ideas. The author likes using numbers and statistics to back up his points.
One of the examples
of this that he gives us is in 2005, the New England Journal of Medicine
conducted a study that

found only 0.4 percent of all euthanasia procedures were carried out without
the patients

explicit permission. Another pretty important example of a study is that in


1991, a Dutch report

on euthanasia found that in 86 percent of cases, euthanasia shortened life by


a maximum of

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one week and usually only a few hours. This helps support the idea of the
authors research for

this article. This also allows the reader to check his claims to see if they are
indeed truthful.

Morris uses a list format to give the reader choices on what they feel is
important to

read about. Letting the reader skip to what points they find interesting and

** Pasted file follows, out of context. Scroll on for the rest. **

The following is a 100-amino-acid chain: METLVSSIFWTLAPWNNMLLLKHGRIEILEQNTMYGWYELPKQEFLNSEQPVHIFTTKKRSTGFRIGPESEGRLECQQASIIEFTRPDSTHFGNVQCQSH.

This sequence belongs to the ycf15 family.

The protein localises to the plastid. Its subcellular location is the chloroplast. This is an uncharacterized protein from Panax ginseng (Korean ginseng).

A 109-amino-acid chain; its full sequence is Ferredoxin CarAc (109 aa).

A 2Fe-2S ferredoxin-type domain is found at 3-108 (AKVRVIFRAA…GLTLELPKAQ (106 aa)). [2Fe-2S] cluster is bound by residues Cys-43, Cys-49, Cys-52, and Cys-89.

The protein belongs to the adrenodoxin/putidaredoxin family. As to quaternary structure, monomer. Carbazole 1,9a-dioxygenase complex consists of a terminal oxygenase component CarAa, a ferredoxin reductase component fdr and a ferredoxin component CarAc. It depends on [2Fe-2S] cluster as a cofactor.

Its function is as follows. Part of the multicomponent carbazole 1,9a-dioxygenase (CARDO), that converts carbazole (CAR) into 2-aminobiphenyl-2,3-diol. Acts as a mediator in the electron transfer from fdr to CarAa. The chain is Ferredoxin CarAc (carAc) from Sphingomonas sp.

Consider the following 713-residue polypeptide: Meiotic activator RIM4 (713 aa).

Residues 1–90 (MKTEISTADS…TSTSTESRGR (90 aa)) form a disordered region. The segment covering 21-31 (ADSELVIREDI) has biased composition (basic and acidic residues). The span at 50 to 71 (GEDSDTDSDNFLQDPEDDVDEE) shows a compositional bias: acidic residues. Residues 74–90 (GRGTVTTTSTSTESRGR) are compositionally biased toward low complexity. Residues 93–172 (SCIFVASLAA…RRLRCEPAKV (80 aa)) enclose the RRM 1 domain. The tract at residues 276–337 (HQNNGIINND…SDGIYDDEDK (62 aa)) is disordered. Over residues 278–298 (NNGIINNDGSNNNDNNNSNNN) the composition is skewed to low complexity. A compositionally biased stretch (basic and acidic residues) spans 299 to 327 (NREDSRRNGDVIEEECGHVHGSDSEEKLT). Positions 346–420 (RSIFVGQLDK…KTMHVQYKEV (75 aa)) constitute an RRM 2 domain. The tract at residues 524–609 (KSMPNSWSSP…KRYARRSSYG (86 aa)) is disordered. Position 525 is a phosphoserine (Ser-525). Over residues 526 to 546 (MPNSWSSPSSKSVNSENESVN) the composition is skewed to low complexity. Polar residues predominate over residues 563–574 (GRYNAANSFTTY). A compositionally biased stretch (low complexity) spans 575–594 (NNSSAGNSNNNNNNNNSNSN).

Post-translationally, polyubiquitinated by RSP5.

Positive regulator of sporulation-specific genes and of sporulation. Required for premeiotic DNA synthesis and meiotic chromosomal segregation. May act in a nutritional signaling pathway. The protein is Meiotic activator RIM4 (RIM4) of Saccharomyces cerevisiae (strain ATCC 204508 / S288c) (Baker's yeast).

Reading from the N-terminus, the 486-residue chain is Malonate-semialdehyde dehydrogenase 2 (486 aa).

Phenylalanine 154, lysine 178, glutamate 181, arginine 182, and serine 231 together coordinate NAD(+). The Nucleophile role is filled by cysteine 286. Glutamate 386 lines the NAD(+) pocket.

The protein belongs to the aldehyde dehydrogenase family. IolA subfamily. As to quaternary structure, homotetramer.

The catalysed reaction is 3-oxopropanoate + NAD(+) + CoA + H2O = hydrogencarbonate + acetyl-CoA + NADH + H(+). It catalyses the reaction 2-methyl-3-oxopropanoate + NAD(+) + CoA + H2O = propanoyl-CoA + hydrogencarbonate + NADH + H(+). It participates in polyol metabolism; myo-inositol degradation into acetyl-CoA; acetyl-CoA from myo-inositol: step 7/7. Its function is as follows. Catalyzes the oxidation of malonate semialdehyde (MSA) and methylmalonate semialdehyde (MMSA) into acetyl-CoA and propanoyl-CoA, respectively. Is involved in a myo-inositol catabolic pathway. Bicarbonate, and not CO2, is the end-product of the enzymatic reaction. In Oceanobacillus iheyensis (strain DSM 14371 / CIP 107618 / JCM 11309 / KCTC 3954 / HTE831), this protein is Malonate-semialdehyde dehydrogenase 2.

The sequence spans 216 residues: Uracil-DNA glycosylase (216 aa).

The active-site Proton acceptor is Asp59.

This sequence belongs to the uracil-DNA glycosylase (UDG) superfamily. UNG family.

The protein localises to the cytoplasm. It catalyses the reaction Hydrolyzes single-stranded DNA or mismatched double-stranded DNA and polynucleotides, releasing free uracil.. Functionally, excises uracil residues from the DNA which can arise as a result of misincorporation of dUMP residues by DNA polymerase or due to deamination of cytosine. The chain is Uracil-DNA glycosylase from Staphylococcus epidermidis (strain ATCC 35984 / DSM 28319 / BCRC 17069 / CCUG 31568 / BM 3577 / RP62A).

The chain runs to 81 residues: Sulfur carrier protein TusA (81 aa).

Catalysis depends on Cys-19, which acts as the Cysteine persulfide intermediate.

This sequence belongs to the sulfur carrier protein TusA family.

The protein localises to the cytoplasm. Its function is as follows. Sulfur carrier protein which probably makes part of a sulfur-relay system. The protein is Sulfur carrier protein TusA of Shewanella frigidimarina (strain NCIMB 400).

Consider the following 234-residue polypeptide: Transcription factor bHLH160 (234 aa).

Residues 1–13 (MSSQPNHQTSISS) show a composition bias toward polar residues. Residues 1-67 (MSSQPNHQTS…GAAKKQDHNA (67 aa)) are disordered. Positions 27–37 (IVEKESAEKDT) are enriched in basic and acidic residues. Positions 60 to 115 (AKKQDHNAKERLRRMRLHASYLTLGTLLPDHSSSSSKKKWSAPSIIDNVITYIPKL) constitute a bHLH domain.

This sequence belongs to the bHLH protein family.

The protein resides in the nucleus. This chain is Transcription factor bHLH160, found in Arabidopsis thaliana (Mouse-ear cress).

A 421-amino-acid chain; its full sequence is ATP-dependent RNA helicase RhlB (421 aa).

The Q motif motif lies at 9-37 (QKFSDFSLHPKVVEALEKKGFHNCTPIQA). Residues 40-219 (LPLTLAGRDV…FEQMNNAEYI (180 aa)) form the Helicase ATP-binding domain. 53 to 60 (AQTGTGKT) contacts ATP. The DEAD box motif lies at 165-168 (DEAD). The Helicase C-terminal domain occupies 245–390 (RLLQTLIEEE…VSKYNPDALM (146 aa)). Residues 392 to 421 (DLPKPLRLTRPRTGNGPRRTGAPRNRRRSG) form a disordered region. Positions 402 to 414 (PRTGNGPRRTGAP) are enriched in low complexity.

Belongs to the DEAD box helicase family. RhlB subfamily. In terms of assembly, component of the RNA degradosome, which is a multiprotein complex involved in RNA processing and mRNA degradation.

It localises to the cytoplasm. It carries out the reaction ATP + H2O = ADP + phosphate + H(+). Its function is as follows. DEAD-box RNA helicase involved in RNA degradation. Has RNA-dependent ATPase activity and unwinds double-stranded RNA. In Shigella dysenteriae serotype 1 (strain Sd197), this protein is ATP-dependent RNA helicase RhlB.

jump into that

section of the article without having to scour through it all. I see how this
could turn some

readers away because of how simple it looks but I think this allows the article
to be more

approachable for a casual reader. This most likely isnt the intended audience
based on the way

Its written. To broaden the amount of readers could be helpful to reach a


bigger audience.

The famous do no harm is a summation of the Hippocratic Oath.


He informs us on

the premise that by this meaning for doctors duties to do no harm means to
not artificially
keep a patient alive to stall an inevitable death of one person. When a
person is in such pain

keeping them alive is doing more harm than good. He enforces these points
to push the idea

that denying patients the right to have control over their life is to violate the
principles of their

doctoral oath.

The author makes it apparent from the very start that he wants to